Home / News & Events

Vilnius 10 x 18 Canvas, Gallery Wrap

This original version was painted by art professor Eugene Kazimierowski under the supervision of St. Faustina and her confessor, Blessed Michael Sopocko, in Vilnius. It was complet... Read more

Buy Now

Photo: Melanie Williams

The Mount of Temptation. Note the black tanks atop of the Palestinian homes due to the water restrictions.

A Holy Land Pilgrimage: Pt. 4 — Here For More Than One Reason

Print this story

Share on Facebook

Share on Twitter


[+] Enlarge Image

Renewing our Baptismal promises at the Jordan River.

[+] Enlarge Image

Renewing our Baptismal promises at the Jordan River.

[+] Enlarge Image

The Mount of Temptation, where Jesus spent 40 days in the desert praying and fasting before his public ministry.

[+] Enlarge Image

A monastery sits on the side of the Mount of Temptation.

By Melanie Williams (Feb 27, 2018)
From Oct. 26 - Nov. 5, 2017, staff writer Melanie Williams went on a pilgrimage to the Holy Land. Having walked where Jesus walked, prayed where He prayed, and experienced the current Middle Eastern cultural and political climate, she would like to share some of her pilgrimage and journey with you. Today, in the fourth part of an eight-part weekly series follow her down Mount Tabor, through the West Bank and the Jordan River Valley, and into Jerusalem.

Last week I shared with you my "mountain top experience" upon Mount Tabor. Like all such experiences, they must come to an end. We made our way down the mountain in the Bedouin vans (holding my breath on those hairpin turns!) and journeyed by bus through the West Bank towards Jerusalem. At a rest stop, we saw a camp of simple buildings surrounded by barbed wire. It was a Jewish settlement — a camp set up by the Israeli government in the West Bank for Jewish people to live.

I later researched if the Catholic Church had an official stance on this. It turns out, she does. In the synod of bishops and special assembly for the Middle East in 2009, the published document entitled "The Catholic Church in the Middle East: Communion and Witness," states:

Hostility [in this part of the world] is due to Israel's occupation of the Palestinian Territories and some Lebanese and Syrian territory. On this level, the political leaders concerned, with help from the international community, have the responsibility to make the necessary decisions in accord with the resolutions of the United Nations.

The Holy Father, Pope Benedict XVI stated this clearly on his Apostolic Visit to the Holy Land, in two welcoming ceremonies. In Bethlehem, on 13 May 2009, he stated: "Mr. President, the Holy See supports the right of your people to a sovereign Palestinian homeland in the land of your forefathers, secure and at peace with its neighbours, within internationally recognised borders." And during his discourse at Ben Gurion Airport in Tel Aviv, on 11 May 2009, he expressed the desire that "both peoples might live in peace in a homeland of their own, within secure and internationally recognized borders" (63-64).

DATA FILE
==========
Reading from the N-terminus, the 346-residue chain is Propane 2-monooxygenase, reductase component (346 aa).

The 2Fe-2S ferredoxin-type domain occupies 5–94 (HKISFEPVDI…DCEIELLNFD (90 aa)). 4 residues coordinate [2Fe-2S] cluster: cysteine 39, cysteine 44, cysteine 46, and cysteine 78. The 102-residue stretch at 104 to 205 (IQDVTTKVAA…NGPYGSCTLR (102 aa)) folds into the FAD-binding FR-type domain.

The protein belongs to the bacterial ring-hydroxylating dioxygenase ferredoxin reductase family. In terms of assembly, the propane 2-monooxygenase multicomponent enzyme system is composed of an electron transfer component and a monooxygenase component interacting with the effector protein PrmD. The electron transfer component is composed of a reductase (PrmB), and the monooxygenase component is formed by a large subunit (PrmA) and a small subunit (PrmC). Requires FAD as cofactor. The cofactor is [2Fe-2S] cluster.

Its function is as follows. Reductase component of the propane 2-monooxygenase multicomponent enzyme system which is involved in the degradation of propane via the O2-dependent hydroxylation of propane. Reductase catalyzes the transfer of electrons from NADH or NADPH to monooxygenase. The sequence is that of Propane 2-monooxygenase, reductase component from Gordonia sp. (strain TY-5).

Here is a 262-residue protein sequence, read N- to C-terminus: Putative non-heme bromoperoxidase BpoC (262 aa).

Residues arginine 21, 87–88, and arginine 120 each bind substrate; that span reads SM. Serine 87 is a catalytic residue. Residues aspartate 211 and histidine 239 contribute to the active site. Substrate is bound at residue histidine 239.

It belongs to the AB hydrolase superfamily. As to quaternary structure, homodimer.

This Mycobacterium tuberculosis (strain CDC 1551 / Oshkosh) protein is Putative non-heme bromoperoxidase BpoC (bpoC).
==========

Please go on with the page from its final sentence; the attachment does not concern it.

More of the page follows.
Both Israel and Palestine obviously have a difficult and complicated history, and the whole situation needs our prayers. Due to the violence on the part of both parties' extremists, there are a minority of people, including Christians, who are trying to peacefully resolve this conflict. Unfortunately it is the loud, violent voices that are heard by the world.

As we continued through the West Bank, we arrived in the Jordan River Valley, which borders the country of Jordan. When we entered an area that said "caution - military zone," we were assured to be at peace; they were old signs of a former military zone. Now, the entrance to the River Jordan and the Baptismal site of Jesus. However, the Catholic Church isn't allowed to build a church here. The Greek Orthodox have built a church on the other side of the river, which is actually the country of Jordan. Here, at the border of Palestine and Jordan, in the very waters that John the Baptist baptized Jesus, we were able to submerge our feet and renew our Baptismal promises.

Next, we travelled through Jericho, one of the most fertile areas in the region. It was quite an interesting little town - the main mosque and Muslim school is located caddy-corner to the Franciscan church and school. Black water tanks lie atop every Palestinian home, whether located in Palestine or Israel - they receive running water two days a week and run off of their water tank reserves the other five days a week. Is there a water shortage? No, every Israeli home and settlement has running water seven days a week. What is the exact reason for this water restriction? Every side of the argument gives a reason, and they continue to wrong each other in the fight over this land.

As I continued to learn more and more rules and laws restricting the Palestinians, and the conflict between the Israelis and Palestinians, I realized more and more how I had never heard about any of this, and maybe would have never if I had not travelled all this way. I realized this pilgrimage was becoming so much more than walking in the footsteps of Jesus and reliving Bible passages. It was opening my heart to see the plight of the Christians and others in this area who suffer persecution. I'm speaking of the ones who seek peace, whose voices aren't heard. They need our prayers and our support. Indeed, in more ways than one, it was good that we were there.

Our last stop in Jericho before finishing our journey to Jerusalem was at the Mount of Temptation. Why is it called that? This is where Jesus, after being driven by the Spirit, spent 40 days fasting and in prayer. This is also where He was tempted by Satan and afterwards began His public ministry (see Mt 4:1-11 and Lk 4:1-13).